“Don’t trouble yourself, Bennett.” The girl who had followed him into the room took off her black silk bonnet, running fingers through curls the color of autumn leaves as she surveyed the room. It was very plain and very small, furnished simply with bed, dresser, and washstand. The ceiling sloped nearly to the floor and the window was tiny, but to the girl it was a haven. “This will do admirably, and I shall only require it for the one night.”
“Yes, miss,” Bennett said, placing her portmanteau on the floor and frowning. “But if I may say so, miss, ye could do worse than to stay here. Lunnin’s a powerful wicked place, all I hear.”
The girl permitted herself a small smile. “Quite possibly it is, but I am sure I shall manage, Bennett. There must be plenty of positions available for a girl willing to work.”
“Aye.” The innkeeper eyed her doubtfully. Such a little thing as she was, and so pretty, there was little doubt in his mind what kind of position she would end up in. Couldn’t tell her that, though. Miss, young though she was, had a mind of her own. Came of having carroty hair, Bennett supposed. “But if things don’t work out, Miss Melissa—”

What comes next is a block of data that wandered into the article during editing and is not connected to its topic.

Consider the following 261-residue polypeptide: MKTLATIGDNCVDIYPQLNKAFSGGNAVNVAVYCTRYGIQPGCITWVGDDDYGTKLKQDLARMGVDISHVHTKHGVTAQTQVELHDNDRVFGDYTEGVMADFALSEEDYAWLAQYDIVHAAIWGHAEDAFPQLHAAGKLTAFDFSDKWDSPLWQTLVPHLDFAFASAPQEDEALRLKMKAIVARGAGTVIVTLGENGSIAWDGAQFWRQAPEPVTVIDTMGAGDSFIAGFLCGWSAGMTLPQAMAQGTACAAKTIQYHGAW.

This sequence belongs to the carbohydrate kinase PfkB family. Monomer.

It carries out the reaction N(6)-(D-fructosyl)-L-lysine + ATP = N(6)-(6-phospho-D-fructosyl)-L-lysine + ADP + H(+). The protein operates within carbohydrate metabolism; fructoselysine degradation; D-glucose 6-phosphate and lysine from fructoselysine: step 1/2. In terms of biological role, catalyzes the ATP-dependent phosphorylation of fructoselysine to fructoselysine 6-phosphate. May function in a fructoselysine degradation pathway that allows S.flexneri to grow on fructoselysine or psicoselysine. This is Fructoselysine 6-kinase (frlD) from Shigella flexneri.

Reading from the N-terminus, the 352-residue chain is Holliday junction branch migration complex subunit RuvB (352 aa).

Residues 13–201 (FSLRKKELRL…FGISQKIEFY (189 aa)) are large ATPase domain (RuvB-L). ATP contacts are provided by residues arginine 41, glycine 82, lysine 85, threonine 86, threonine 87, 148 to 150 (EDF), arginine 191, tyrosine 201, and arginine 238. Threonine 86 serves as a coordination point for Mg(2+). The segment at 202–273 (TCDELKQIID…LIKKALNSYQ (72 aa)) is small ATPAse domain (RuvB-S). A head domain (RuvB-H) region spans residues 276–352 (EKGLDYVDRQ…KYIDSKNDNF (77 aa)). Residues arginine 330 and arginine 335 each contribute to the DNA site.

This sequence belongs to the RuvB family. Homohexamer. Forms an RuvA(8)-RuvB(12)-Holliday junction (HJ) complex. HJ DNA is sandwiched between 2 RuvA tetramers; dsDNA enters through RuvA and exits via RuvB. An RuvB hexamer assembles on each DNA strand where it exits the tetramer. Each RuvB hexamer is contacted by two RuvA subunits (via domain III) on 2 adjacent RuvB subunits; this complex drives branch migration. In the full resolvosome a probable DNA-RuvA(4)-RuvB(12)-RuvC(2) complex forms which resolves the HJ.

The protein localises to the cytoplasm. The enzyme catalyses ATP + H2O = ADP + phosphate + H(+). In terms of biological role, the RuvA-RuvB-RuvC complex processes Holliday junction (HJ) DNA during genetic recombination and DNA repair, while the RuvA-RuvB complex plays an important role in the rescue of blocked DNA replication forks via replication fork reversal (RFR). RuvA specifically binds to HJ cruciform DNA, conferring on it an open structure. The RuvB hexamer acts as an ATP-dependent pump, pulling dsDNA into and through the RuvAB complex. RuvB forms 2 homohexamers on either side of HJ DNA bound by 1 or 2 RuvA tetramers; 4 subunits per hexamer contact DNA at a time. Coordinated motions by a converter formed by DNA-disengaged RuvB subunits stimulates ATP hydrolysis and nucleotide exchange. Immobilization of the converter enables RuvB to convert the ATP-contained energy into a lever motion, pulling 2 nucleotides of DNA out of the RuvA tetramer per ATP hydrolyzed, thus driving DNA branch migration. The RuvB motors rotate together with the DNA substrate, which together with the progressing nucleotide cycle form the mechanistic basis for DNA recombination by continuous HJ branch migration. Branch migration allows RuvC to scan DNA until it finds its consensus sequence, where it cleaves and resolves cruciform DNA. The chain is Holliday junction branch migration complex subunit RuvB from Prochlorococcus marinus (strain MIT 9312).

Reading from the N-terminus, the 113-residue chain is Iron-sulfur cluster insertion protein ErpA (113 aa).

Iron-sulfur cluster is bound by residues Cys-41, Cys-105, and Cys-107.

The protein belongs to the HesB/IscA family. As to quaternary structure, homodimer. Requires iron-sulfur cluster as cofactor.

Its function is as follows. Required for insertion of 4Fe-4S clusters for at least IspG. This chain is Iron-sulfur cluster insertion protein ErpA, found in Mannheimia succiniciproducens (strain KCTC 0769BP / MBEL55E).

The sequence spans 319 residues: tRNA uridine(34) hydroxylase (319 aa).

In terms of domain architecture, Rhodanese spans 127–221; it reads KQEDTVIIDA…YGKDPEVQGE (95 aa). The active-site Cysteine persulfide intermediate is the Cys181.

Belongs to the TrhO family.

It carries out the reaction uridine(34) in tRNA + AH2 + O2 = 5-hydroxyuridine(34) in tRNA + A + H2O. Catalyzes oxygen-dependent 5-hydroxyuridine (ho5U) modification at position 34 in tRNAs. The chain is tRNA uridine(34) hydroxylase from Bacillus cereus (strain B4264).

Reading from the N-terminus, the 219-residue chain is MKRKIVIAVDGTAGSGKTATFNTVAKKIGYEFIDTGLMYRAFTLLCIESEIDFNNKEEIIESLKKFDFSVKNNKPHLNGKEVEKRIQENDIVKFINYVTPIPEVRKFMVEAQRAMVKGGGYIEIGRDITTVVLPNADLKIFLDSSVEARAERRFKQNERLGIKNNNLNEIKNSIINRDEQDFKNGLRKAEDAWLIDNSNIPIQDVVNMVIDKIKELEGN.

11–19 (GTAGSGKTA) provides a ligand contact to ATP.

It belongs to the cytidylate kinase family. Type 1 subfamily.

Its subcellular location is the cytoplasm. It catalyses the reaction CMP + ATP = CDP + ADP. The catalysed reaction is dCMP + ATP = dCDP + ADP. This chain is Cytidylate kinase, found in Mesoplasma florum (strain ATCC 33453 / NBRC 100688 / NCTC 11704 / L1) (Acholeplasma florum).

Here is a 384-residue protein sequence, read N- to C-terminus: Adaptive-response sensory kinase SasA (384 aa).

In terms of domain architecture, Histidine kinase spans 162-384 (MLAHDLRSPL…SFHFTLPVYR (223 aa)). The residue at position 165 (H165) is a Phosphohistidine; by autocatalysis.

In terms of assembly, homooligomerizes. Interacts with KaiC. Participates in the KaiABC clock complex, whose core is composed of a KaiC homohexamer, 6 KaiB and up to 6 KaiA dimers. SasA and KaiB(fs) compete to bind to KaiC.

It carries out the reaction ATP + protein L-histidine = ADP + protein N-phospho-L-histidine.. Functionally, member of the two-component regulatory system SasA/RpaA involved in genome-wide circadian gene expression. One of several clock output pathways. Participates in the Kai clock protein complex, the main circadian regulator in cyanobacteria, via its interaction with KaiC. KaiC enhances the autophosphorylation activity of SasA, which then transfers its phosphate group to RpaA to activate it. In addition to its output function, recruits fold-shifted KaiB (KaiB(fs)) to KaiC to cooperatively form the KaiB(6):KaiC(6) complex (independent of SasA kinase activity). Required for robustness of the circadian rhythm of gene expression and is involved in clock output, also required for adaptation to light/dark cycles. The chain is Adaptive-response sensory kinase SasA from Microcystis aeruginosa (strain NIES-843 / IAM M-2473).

“Hush, don’t use my name!” The girl looked around as if they were in the inn’s crowded, noisy taproom, surrounded by the carousing gentlemen who had traveled from all over England to see the prize fight held near Taunton that day.
Bennett smiled. “Now don’t ye worry about a thing, miss,” he said, laying a comforting hand on her shoulder. “Old Bennett’ll see to it ye’re taken care of.”
“Thank you, Bennett,” Melissa said, giving him the smile that had always made his heart turn over. “I know I can rely on you.”